A letter she wrote to her uncle; Summer, 1858:
Much has occurred, dear Uncle, since my writing you—so much—that I stagger as I write, in sharp remembrance…
Today has been so glad without, and yet so grieved within—so jolly, shone the sun—and now the moon comes stealing, and yet it makes none glad. I cannot always see the light—please tell me if it shines.
I hope you are well, these many days, and have much joy.
There is a smiling summer here, which causes birds to sing, and sets the bees in motion.
Strange blooms arise on many stalks, and trees receive their tenants.
I would you saw what I can see, and imbibed this music. The day went down, long time ago, and still a simple choir bear the canto on.
I dont know who it is that sings, nor did I, would I tell!
God gives us many cups. Perhaps you will come to Amherst, before the wassail’s done. Our man has mown today, and as he plied his scythe, I thought of other mowings, and garners far from here.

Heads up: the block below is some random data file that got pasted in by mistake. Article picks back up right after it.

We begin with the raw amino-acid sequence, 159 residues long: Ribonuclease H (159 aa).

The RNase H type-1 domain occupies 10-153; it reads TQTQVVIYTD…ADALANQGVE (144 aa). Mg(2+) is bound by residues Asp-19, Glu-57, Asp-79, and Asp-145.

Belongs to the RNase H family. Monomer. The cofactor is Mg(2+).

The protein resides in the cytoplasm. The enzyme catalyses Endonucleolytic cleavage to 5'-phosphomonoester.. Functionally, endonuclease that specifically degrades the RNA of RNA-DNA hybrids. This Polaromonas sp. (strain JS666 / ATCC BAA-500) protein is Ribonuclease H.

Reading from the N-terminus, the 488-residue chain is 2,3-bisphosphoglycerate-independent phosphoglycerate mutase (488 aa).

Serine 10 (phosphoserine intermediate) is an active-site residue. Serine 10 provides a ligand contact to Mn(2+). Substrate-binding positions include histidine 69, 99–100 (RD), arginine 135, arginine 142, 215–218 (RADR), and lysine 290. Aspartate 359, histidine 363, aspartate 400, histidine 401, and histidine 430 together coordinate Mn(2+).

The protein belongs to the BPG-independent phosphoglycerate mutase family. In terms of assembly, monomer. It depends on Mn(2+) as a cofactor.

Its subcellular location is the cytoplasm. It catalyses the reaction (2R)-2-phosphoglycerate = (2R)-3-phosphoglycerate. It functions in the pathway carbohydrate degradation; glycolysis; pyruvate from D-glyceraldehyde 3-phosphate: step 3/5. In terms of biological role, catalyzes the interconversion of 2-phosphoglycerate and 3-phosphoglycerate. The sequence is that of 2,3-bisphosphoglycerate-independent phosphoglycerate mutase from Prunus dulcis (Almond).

I wonder how long we shall wonder; how early we shall know…
I meet some octogenarians—but men and women seldomer, and at longer intervals—“little children,” of whom is the “Kingdom of Heaven.” How tiny some will have to grow, to gain admission there!
I hardly know what I have said—my words put all their feathers on—and fluttered here and there. Please give my warmest love to my aunts and cousins—and write me, should you please, some summer’s evening.
(This is also from Emily Dickinson: Selected Letters, ed. Thomas H. Johnson)